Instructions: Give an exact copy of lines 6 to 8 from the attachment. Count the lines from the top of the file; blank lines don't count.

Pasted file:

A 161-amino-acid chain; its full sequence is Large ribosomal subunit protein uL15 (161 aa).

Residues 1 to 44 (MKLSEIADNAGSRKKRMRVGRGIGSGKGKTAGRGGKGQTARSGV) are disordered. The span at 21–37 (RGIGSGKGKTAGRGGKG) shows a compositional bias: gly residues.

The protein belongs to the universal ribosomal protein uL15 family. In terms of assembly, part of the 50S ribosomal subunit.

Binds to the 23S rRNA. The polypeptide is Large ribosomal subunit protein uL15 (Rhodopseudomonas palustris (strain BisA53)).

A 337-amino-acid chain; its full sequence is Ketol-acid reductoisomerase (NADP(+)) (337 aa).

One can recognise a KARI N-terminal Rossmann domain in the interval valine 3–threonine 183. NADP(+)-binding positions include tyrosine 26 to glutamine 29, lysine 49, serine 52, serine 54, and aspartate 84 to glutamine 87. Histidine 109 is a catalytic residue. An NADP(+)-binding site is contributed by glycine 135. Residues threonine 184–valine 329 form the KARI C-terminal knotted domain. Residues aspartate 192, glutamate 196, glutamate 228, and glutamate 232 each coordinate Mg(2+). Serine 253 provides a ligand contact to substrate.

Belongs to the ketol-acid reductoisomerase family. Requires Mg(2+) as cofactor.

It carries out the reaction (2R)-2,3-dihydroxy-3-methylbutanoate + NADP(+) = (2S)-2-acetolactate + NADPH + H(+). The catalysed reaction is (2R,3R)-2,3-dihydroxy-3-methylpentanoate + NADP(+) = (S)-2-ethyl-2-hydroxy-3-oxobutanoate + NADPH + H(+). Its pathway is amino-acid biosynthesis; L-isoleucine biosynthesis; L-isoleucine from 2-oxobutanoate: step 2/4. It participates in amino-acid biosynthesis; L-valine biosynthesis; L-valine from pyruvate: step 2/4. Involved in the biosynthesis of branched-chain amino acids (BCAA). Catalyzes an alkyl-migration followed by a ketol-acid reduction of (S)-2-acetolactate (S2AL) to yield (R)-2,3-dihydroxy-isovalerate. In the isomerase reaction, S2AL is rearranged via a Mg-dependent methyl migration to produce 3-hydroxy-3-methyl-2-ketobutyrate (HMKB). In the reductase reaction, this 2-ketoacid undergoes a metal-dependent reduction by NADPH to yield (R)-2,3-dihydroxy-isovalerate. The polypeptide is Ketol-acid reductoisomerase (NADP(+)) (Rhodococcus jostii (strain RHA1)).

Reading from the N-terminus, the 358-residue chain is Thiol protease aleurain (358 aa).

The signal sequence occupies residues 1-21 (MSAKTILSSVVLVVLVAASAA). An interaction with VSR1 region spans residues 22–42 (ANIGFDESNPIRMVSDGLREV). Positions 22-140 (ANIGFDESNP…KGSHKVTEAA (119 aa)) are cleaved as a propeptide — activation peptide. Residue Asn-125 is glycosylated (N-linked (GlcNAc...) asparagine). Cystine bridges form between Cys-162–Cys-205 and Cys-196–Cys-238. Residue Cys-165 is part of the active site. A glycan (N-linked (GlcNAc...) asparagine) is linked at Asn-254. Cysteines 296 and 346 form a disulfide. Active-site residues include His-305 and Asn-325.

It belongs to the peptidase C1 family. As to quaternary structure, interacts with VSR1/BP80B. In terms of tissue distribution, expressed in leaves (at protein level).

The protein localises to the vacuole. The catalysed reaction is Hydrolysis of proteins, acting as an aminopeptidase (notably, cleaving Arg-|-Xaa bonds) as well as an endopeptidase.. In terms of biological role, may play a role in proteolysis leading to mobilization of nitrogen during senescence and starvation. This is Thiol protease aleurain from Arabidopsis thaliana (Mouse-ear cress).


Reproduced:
One can recognise a KARI N-terminal Rossmann domain in the interval valine 3–threonine 183. NADP(+)-binding positions include tyrosine 26 to glutamine 29, lysine 49, serine 52, serine 54, and aspartate 84 to glutamine 87. Histidine 109 is a catalytic residue. An NADP(+)-binding site is contributed by glycine 135. Residues threonine 184–valine 329 form the KARI C-terminal knotted domain. Residues aspartate 192, glutamate 196, glutamate 228, and glutamate 232 each coordinate Mg(2+). Serine 253 provides a ligand contact to substrate.

Belongs to the ketol-acid reductoisomerase family. Requires Mg(2+) as cofactor.

It carries out the reaction (2R)-2,3-dihydroxy-3-methylbutanoate + NADP(+) = (2S)-2-acetolactate + NADPH + H(+). The catalysed reaction is (2R,3R)-2,3-dihydroxy-3-methylpentanoate + NADP(+) = (S)-2-ethyl-2-hydroxy-3-oxobutanoate + NADPH + H(+). Its pathway is amino-acid biosynthesis; L-isoleucine biosynthesis; L-isoleucine from 2-oxobutanoate: step 2/4. It participates in amino-acid biosynthesis; L-valine biosynthesis; L-valine from pyruvate: step 2/4. Involved in the biosynthesis of branched-chain amino acids (BCAA). Catalyzes an alkyl-migration followed by a ketol-acid reduction of (S)-2-acetolactate (S2AL) to yield (R)-2,3-dihydroxy-isovalerate. In the isomerase reaction, S2AL is rearranged via a Mg-dependent methyl migration to produce 3-hydroxy-3-methyl-2-ketobutyrate (HMKB). In the reductase reaction, this 2-ketoacid undergoes a metal-dependent reduction by NADPH to yield (R)-2,3-dihydroxy-isovalerate. The polypeptide is Ketol-acid reductoisomerase (NADP(+)) (Rhodococcus jostii (strain RHA1)).